Norketamine, or N-desmethylketamine, is the major active metabolite of ketamine, which is formed mainly by CYP3A4. Similarly to ketamine, norketamine acts as a noncompetitive NMDA receptor antagonist (Ki = 1.7 µM and 13 µM for (S)-(+)-norketamine and (R)-(–)-norketamine, respectively), but is about 3–5 times less potent as an anesthetic in comparison. Also, similarly again to ketamine, norketamine binds to the μ- and κ-opioid receptors. Relative to ketamine, norketamine is much more potent as an antagonist of the α7-nicotinic acetylcholine receptor, and produces rapid antidepressant effects in animal models which have been reported to correlate with its activity at this receptor. However, norketamine is about 1/5th as potent as ketamine as an antidepressant in mice as per the forced swim test, and this seems also to be in accordance with its 3–5-fold reduced comparative potency in vivo as an NMDA receptor antagonist. Norketamine is metabolized into dehydronorketamine and hydroxynorketamine, which are far less or negligibly active as NMDA receptor antagonists in comparison but retain activity as potent antagonists of the α7-nicotinic acetylcholine receptor.
- 1 2 A. P. Adams; J. N. Cashman; R. M. Grounds (12 January 2002). Recent Advances in Anaesthesia and Intensive Care:. Cambridge University Press. pp. 42–. ISBN 978-1-84110-117-0.
- 1 2 3 Donald G. Barceloux (3 February 2012). Medical Toxicology of Drug Abuse: Synthesized Chemicals and Psychoactive Plants. John Wiley & Sons. pp. 112–. ISBN 978-1-118-10605-1.
- ↑ Howard S. Smith (21 December 2008). Current Therapy in Pain. Elsevier Health Sciences. pp. 482–. ISBN 1-4377-1117-0.
- ↑ T.H. Stanley; P.G. Schafer (6 December 2012). Pediatric and Obstetrical Anesthesia: Papers presented at the 40th Annual Postgraduate Course in Anesthesiology, February 1995. Springer Science & Business Media. pp. 372–. ISBN 978-94-011-0319-0.
- ↑ Bradford P. Smith (21 April 2014). Large Animal Internal Medicine. Elsevier Health Sciences. pp. 30–. ISBN 978-0-323-08840-4.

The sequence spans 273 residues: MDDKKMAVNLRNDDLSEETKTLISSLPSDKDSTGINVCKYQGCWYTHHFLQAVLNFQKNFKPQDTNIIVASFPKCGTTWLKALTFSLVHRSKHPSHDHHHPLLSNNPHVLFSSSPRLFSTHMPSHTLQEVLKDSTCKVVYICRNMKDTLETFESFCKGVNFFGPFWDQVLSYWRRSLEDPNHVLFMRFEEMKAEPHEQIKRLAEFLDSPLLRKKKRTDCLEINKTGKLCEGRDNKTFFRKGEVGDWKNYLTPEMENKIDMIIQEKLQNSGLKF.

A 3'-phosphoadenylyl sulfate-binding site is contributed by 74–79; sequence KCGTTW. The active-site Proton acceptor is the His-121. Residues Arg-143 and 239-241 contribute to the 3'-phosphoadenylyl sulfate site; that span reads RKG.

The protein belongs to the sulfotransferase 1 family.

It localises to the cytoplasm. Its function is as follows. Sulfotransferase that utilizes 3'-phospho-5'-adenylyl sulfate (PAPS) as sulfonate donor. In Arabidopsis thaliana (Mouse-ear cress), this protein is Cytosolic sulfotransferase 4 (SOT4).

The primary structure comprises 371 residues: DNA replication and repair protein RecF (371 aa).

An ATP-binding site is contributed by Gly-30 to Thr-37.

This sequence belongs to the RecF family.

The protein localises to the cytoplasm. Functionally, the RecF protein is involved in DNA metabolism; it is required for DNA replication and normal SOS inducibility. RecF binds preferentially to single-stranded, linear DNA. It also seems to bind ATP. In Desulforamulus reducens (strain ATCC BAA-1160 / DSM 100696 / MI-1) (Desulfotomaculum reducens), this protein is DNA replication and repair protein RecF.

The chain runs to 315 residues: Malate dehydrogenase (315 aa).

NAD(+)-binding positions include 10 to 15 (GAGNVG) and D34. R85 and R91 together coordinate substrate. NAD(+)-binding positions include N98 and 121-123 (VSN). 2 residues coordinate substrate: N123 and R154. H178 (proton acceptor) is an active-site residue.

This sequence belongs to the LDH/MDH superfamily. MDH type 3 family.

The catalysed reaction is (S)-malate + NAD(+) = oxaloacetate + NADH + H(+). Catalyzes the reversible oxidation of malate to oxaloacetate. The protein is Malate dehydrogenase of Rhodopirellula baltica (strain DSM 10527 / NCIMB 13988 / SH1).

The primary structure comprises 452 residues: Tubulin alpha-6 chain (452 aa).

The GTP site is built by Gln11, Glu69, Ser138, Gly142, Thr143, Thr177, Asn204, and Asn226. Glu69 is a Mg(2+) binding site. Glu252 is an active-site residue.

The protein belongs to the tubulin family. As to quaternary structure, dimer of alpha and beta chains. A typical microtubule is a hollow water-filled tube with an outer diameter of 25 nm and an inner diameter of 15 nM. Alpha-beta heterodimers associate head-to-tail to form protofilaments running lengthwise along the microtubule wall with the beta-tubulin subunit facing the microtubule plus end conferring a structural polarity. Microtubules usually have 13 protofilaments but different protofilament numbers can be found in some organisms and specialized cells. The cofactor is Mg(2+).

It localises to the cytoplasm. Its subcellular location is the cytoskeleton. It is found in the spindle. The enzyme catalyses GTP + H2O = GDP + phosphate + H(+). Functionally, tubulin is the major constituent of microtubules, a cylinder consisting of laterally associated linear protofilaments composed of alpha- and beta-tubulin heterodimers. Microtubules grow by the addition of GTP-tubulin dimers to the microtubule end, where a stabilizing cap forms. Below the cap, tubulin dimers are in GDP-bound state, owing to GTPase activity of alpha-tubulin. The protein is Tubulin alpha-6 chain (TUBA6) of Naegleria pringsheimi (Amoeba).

- ↑ Paul, Rajib K.; Singh, Nagendra S.; Khadeer, Mohammed; Moaddel, Ruin; Sanghvi, Mitesh; Green, Carol E.; O’Loughlin, Kathleen; Torjman, Marc C.; Bernier, Michel; Wainer, Irving W. (2014). "(R,S)-Ketamine Metabolites (R,S)-norketamine and (2S,6S)-hydroxynorketamine Increase the Mammalian Target of Rapamycin Function". Anesthesiology. 121 (1): 149–159. doi:10.1097/ALN.0000000000000285. ISSN 0003-3022. PMID 24936922.
- ↑ Sałat K, Siwek A, Starowicz G, Librowski T, Nowak G, Drabik U, et al. (2015). "Antidepressant-like effects of ketamine, norketamine and dehydronorketamine in forced swim test: Role of activity at NMDA receptor". Neuropharmacology. 99: 301–7. doi:10.1016/j.neuropharm.2015.07.037. PMID 26240948.
- ↑ Moaddel, Ruin; Abdrakhmanova, Galia; Kozak, Joanna; Jozwiak, Krzysztof; Toll, Lawrence; Jimenez, Lucita; Rosenberg, Avraham; Tran, Thao; Xiao, Yingxian; Zarate, Carlos A.; Wainer, Irving W. (2013). "Sub-anesthetic concentrations of (R,S)-ketamine metabolites inhibit acetylcholine-evoked currents in α7 nicotinic acetylcholine receptors". European Journal of Pharmacology. 698 (1-3): 228–234. doi:10.1016/j.ejphar.2012.11.023. ISSN 0014-2999.
- ↑ Robin A.J. Lester (11 November 2014). Nicotinic Receptors. Springer. pp. 445–. ISBN 978-1-4939-1167-7.